Recently I had to setup a Docker Web Interface for one of my Docker hosts so that it could be easier for the rest of my team to check the status of our Docker Containers, restart them in case that they needed to and also go through the container logs directly via their browser.
So in this tutorial, I'll walk you through the steps you need to take in order to get Portainer up and running and how to find your way around it.
I will be using an Ubuntu 18.04 Droplet on DigitalOcean. If you wish to follow along and if you don't have a Digital Ocean account yet, you can sign up for DigitalOcean and get $100 free credit via this link here:
Once you have your account ready, you would also need the following:
- An Ubuntu 18.04 Droplet - you can follow the steps on how to do that here: https://www.digitalocean.com/docs/droplets/how-to/create/
- SSH Access to your Droplet
- Docker installed and running - to do that you can follow this step by step tutorial: https://www.digitalocean.com/community/tutorials/how-to-install-and-use-docker-on-ubuntu-18-04
Portainer is a lightweight management UI that allows you to easily manage your Docker host or Swarm cluster. Portainer is meant to be as simple to deploy as it is to use. It consists of a single container that can run on any Docker engine (Docker for Linux and Docker for Windows are supported).
Portainer Community Edition is the foundation of the Portainer world. With over 2 billion downloads throughout its history, it's a powerful, open-source management toolset that allows you to easily build, manage and maintain Docker environments. And it's completely free.
Portainer offers an intuitive interface that you could access directly via your browser.
You can do almost all standard Docker operations via Portainer. Some of the key features include things like:
- Manage your Docker Containers - run/start/stop/restart/pause and etc.
- Manage your Docker Images: pull/build/export/delete
- Manage your Docker Networks
- Manage Docker Networks and Volumes
- Manage External Docker Hosts
- And lots more
In order to get the Portainer Web UI up and running, all you need to do is run the following command:
docker run -d -p 9000:9000 -v /var/run/docker.sock:/var/run/docker.sock portainer/portainer
Rundown of the command:
- docker run -d - with this part we are basically telling Docker to start a new container in the backgroud
- -p 9000:9000 - thanks to the -p flag we are telling the Docker daemon to bind port 9000 on the host and proxy the traffic to port 9000 to the container as this is the port that the
- -v /var/run/docker.sock:/var/run/docker.sock - This is a very important part if you are going to be using the Portainer service to manage containers that are running locally on the same host.
Once you run that, the Docker daemon would pull the Portainer image and spin up a new container. Then if you visit your Droplet's IP address on port 9000 you will be able to see the login screen and set up your username and password.
Note that you would need to make sure that port 9000 is open via your firewall if you have one enabled.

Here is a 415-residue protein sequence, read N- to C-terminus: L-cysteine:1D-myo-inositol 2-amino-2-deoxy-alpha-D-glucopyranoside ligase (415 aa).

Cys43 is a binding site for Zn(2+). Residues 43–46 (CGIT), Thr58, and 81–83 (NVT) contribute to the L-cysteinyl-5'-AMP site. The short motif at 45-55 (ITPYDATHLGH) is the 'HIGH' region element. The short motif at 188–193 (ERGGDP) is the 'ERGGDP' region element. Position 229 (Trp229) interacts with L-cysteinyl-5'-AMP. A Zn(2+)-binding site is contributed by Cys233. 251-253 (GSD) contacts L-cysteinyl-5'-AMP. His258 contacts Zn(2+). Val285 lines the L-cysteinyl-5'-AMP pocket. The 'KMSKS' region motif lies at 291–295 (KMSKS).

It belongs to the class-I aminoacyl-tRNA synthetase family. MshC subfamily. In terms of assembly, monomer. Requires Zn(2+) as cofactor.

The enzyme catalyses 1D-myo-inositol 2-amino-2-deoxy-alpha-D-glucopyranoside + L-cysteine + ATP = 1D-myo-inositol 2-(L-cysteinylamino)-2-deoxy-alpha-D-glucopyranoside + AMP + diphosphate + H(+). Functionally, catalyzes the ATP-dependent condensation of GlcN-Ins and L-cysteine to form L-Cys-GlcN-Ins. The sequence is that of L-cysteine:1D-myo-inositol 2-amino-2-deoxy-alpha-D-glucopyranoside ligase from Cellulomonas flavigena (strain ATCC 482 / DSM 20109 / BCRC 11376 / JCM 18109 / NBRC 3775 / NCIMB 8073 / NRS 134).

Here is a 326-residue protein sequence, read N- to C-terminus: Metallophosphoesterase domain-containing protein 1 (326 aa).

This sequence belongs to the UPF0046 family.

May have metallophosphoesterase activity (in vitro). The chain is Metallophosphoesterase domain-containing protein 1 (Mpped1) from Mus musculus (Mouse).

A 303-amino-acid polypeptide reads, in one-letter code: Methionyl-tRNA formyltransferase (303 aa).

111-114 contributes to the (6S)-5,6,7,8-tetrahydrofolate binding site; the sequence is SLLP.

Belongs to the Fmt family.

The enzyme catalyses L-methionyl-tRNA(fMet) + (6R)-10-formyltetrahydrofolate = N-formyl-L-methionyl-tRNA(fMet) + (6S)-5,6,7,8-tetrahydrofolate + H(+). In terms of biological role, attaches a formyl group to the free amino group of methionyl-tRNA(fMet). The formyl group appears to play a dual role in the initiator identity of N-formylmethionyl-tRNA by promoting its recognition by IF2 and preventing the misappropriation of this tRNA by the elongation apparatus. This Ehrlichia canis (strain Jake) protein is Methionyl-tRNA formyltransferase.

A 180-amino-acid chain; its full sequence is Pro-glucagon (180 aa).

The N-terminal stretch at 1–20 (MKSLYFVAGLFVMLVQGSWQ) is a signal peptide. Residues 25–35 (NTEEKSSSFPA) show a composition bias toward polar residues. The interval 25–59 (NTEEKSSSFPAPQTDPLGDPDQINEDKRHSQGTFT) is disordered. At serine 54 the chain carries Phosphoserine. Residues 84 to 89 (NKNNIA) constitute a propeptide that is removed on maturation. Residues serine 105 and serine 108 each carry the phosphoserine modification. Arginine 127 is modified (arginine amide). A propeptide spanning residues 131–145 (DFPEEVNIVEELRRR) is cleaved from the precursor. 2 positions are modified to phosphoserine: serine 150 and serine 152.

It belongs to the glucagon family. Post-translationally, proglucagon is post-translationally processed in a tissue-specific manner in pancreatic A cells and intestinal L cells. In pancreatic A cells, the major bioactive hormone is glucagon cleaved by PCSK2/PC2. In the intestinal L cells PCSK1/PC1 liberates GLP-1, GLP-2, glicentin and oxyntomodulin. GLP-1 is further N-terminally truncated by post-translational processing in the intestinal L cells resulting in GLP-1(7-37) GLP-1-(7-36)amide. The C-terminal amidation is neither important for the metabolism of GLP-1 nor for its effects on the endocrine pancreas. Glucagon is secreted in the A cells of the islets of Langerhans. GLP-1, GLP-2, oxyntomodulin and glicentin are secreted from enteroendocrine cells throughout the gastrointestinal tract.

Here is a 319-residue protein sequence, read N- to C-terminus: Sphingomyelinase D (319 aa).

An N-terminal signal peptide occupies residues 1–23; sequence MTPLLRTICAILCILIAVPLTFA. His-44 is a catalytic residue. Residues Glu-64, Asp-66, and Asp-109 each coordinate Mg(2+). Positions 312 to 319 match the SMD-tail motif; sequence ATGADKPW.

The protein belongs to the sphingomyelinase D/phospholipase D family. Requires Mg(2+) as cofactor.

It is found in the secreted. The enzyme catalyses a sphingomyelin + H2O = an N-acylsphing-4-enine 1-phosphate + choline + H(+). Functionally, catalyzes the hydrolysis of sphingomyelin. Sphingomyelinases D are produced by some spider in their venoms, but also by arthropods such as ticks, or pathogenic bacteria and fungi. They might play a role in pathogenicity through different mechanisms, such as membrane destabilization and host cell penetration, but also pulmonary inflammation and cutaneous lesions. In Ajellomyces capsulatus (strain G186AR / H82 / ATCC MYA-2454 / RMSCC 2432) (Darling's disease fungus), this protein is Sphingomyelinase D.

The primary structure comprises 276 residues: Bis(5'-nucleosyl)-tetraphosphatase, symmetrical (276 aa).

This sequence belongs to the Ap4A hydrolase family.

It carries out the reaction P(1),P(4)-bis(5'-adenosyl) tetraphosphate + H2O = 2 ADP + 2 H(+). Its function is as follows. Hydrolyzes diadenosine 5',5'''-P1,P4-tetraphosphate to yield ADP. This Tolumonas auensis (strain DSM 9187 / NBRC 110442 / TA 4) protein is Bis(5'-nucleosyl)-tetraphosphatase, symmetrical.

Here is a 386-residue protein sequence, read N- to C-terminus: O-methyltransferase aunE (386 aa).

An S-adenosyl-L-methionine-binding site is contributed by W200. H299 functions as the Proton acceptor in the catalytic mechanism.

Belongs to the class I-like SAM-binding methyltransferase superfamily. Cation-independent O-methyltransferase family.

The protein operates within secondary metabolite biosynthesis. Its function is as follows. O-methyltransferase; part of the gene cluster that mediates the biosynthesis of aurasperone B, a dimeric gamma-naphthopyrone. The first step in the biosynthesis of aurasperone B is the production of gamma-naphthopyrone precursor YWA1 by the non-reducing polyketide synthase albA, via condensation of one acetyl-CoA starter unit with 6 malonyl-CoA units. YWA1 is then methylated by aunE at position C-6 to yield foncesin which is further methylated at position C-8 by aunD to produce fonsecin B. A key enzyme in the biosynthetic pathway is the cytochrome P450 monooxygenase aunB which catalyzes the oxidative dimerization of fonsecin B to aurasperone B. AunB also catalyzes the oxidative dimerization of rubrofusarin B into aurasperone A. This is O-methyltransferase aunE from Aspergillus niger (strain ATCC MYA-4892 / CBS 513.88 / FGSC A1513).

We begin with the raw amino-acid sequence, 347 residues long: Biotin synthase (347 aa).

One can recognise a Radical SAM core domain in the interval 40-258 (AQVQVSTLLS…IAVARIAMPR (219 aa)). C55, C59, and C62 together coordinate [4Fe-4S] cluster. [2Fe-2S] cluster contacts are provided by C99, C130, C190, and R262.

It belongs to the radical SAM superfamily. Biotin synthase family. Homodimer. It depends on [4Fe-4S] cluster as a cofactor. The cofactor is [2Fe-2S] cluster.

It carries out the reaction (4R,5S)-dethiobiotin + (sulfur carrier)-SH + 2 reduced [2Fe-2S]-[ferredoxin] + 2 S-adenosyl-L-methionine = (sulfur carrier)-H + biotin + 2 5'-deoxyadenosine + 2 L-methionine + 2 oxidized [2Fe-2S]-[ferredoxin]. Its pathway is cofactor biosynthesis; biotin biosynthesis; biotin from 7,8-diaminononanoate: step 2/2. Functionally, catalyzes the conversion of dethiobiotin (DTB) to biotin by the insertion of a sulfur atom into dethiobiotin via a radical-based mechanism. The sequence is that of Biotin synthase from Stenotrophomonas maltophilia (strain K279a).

Once you have Portainer up and running, and once you've created your admin account, you would be asked to add your first Docker host that you would like to manage.
In our case, we would just go for a local environment, but you can add a Remote server as well.
To do that just click on the 'Local' tab and hit Connect.
This is pretty much it, then you would be able to see your local docker host and the running containers.
If you click on the local instance, you would get to the management panel for that instance, and through there you could fully manage your Docker host.
Once we've clicked on the local Docker instance, we can then go ahead and spin up our first container!
Just click on the Container tab on the left. You would get to a page where you will be able to see 1 container already running and this would be the Portainer container itself.
To spin up a new container, just click on the Add Container button.
This would take you to a screen where you can specify all kinds of things including:
- The Docker Registry that you would like to pull your image from
- The name of the image that you would like to use
- Name of the Container
Under the advanced container settings section, you can specify things like:
- The command and the logging
- Environment variables
- Restart policy
- And etc.
To keep things simple, I will just use the defaults and set the name of my container to "web01" and I will use the "httpd" Docker image, then I will just hit the "Deploy the container" button. And soon enough the container would be up and running and I will be able to see it via my dashboard.
After that, if you click on your web01 container, you would get to a management page where you can do things like starting, stopping, duplicating the container, renaming, checking the status and lots more.D
You can even check your container's logs and attach to the container itself if you need to.
Basically, you would be able to do almost everything that you could do via your command line directly via your browser.
You've learned how to spin up an instance of Portainer and manage your local Docker Containers easily via the Portainer Web Dashboard.
I would recommend deploying this on a Droplet and playing around with it. The dashboard is quite intuitive and easy to find your way around it but at the same time, it has a lot of powerful functionalities.
For more information, you could take a look at the official documentation here.
I hope that you find this useful! Let me know if you have any questions or feedback!